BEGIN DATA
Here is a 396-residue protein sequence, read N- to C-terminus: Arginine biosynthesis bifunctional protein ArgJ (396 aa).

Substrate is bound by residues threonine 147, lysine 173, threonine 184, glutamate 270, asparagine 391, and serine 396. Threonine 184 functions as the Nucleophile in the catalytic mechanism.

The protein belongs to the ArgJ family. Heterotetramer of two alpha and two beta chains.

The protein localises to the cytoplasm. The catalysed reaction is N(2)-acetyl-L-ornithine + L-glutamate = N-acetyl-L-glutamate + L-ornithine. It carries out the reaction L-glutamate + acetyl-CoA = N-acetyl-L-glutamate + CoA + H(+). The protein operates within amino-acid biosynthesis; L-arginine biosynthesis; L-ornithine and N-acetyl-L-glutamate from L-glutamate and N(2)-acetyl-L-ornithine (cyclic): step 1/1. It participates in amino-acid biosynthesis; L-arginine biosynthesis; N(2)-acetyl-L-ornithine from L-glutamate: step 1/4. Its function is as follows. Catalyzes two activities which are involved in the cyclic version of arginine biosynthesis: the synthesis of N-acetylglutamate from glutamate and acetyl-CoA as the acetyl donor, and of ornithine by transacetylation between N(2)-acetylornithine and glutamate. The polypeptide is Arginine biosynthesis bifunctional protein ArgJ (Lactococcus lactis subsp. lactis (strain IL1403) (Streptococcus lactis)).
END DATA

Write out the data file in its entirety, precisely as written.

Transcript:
Here is a 396-residue protein sequence, read N- to C-terminus: Arginine biosynthesis bifunctional protein ArgJ (396 aa).

Substrate is bound by residues threonine 147, lysine 173, threonine 184, glutamate 270, asparagine 391, and serine 396. Threonine 184 functions as the Nucleophile in the catalytic mechanism.

The protein belongs to the ArgJ family. Heterotetramer of two alpha and two beta chains.

The protein localises to the cytoplasm. The catalysed reaction is N(2)-acetyl-L-ornithine + L-glutamate = N-acetyl-L-glutamate + L-ornithine. It carries out the reaction L-glutamate + acetyl-CoA = N-acetyl-L-glutamate + CoA + H(+). The protein operates within amino-acid biosynthesis; L-arginine biosynthesis; L-ornithine and N-acetyl-L-glutamate from L-glutamate and N(2)-acetyl-L-ornithine (cyclic): step 1/1. It participates in amino-acid biosynthesis; L-arginine biosynthesis; N(2)-acetyl-L-ornithine from L-glutamate: step 1/4. Its function is as follows. Catalyzes two activities which are involved in the cyclic version of arginine biosynthesis: the synthesis of N-acetylglutamate from glutamate and acetyl-CoA as the acetyl donor, and of ornithine by transacetylation between N(2)-acetylornithine and glutamate. The polypeptide is Arginine biosynthesis bifunctional protein ArgJ (Lactococcus lactis subsp. lactis (strain IL1403) (Streptococcus lactis)).